If a person taking a birth control pill misses a period, they may wonder if they are pregnant. However, a range of other factors may be responsible for a missed period while on birth control.

Birth control pills are a popular and practical method of contraception. There are several types, and each contains different combinations of hormones that can affect the menstrual cycle.

The term for the absence of an expected period is amenorrhea. Experiencing this while taking a birth control pill is common.

In this article, learn what factors can cause a person to miss a period while on a birth control pill.

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Birth control pills can prevent ovulation and should be effective in 99 percent of cases.

Birth control pills contain different hormones that prevent pregnancy. The hormones can:

  • prevent ovulation
  • thin the uterine lining, preventing fertilized eggs from implanting
  • cause the cervical mucus to thicken, preventing sperm from reaching the egg

Birth control pills are usually organized by week, with the pills of the first three weeks containing hormones, and the pills of the final week containing no active medication. These placebos simply help a person to remember to take a pill each day.

When taken correctly, birth control pills are collectively estimated to be effective in around 99 percent of cases.

However, people tend to skip doses. Also, if a person is vomiting, they may not fully ingest the pill. These factors can reduce effectiveness, and may lead to an increased risk of pregnancy or irregular bleeding.

Any of the following factors can lead to a missed period while on birth control.

The type of pill

Some birth control pills can cause periods to stop or become irregular. Other types, sometimes called seasonal pills, can cause a person to have only four periods a year.

Everyone is different, and the effects of pills are not always predictable. If a person has recently started taking a new pill, the body may need time to adjust, and this can cause a missed period.


Stress can affect the menstrual cycle, causing it to extend or shorten. In some cases, stress can cause periods to stop altogether.

Rapid weight loss

Losing weight quickly can strain the body. For example, if a person is on an extreme diet, a lack of calories can prevent the production of hormones required for ovulation.

Being overweight or obese

Overweight women can produce an unusually high amount of estrogen. This can cause periods to become irregular or stop.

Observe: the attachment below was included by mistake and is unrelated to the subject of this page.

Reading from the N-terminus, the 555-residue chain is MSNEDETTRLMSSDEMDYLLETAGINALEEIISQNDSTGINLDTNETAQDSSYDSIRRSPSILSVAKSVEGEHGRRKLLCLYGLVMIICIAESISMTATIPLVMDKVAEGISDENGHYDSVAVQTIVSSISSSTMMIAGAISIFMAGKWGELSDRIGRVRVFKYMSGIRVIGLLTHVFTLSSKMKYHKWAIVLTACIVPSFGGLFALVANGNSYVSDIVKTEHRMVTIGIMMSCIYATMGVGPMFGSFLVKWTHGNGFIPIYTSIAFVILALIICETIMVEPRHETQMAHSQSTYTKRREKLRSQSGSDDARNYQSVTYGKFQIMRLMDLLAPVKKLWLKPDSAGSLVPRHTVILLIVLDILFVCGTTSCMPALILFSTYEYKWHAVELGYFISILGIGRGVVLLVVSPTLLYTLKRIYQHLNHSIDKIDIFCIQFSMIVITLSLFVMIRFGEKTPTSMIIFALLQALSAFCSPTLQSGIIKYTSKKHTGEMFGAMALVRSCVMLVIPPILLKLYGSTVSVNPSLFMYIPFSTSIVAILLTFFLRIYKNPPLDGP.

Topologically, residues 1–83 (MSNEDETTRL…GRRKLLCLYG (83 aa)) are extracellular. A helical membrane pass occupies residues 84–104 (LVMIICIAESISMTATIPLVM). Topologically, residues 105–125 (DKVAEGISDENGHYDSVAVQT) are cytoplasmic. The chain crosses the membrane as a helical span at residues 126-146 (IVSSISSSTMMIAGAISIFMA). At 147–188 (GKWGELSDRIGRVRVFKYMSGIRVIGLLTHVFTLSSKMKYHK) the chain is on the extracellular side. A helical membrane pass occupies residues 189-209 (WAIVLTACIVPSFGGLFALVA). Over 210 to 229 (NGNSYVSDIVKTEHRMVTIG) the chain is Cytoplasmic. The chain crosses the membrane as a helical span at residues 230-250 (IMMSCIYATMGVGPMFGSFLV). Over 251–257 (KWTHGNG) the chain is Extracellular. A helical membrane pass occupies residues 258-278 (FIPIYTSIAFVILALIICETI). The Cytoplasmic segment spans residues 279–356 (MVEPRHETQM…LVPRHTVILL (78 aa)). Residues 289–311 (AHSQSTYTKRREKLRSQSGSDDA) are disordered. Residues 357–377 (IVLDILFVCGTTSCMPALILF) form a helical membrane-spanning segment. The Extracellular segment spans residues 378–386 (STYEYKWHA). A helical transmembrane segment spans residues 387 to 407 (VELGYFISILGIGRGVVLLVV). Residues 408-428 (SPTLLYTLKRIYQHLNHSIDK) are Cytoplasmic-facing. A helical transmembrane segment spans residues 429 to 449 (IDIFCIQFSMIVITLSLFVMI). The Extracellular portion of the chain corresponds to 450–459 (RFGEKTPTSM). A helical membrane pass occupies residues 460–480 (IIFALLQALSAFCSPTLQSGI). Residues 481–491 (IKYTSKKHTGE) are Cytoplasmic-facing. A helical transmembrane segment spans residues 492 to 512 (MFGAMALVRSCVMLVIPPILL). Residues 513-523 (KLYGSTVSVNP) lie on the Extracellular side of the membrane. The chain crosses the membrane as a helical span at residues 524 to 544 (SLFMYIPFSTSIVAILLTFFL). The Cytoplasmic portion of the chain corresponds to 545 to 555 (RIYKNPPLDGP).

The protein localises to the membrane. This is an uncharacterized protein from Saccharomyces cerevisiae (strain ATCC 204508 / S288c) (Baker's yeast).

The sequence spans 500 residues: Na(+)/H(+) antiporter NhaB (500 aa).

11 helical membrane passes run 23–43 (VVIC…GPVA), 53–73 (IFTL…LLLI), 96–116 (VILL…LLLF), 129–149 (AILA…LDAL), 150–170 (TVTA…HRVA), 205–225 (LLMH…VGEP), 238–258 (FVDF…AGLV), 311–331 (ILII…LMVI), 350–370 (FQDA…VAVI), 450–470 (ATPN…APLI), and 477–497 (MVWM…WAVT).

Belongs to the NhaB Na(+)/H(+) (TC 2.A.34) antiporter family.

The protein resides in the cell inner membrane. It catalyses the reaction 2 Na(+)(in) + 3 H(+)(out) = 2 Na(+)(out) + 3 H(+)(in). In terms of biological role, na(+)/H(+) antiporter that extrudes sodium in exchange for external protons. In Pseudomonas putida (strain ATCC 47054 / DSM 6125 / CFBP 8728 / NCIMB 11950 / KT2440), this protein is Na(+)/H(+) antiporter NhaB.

Intense exercise can put excessive strain on the body and may lead to a hormonal imbalance. This can cause irregular periods.


Some illnesses can cause periods to stop. The most common is polycystic ovary syndrome.

If periods stop, and pregnancy is not the cause, a doctor may perform additional tests, to rule out certain medical conditions.


While pills can be a very reliable method of contraception, they are not always effective. Though the chances are rare, a person can get pregnant while on a contraceptive pill.

Anyone who suspects that they are pregnant should take a test, to help eliminate uncertainty.

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When taking a birth control pill, it is still possible for a person to become pregnant.

Pregnancy is just one of many reasons that a person can miss a period.

It is important to be aware that a person can become pregnant, even when taking a birth control pill as instructed. Anyone who is sexually active and has missed a period, or had only light spotting, should take a pregnancy test or make an appointment with a doctor.

Chances of becoming pregnant increase when a person skips a pill. The majority of these pregnancies occur when a person has missed two or more doses in a row.

Other early signs of pregnancy include:

  • nausea or vomiting
  • breast tenderness
  • low energy levels and sluggishness
  • aching in the lower back
  • urinating more frequently than usual

Some of these signs can appear as soon as 1 week after a missed period. If a person has not had an expected period and experiences any of the other symptoms of pregnancy, they should take a test.

The birth control pill birth regulates the menstrual cycle. Most types of pill work in 4-week cycles. A person on one of these pills can expect a period about every 28 days.

Depending on the type of birth control, some people may experience periods more frequently than usual. For others, periods may stop.

The easiest way to determine the cause of a missed period is to take a pregnancy test. A person can buy one to take at home or make an appointment with a doctor.

Missed periods can signal underlying medical conditions. If periods continue to be irregular or stop unexpectedly, make an appointment with a doctor.

The doctor may ask about a person’s medical history, their sexual history, and their family’s medical history, among other questions.

If the doctor suspects an underlying condition, they may perform further testing or refer the person to a specialist.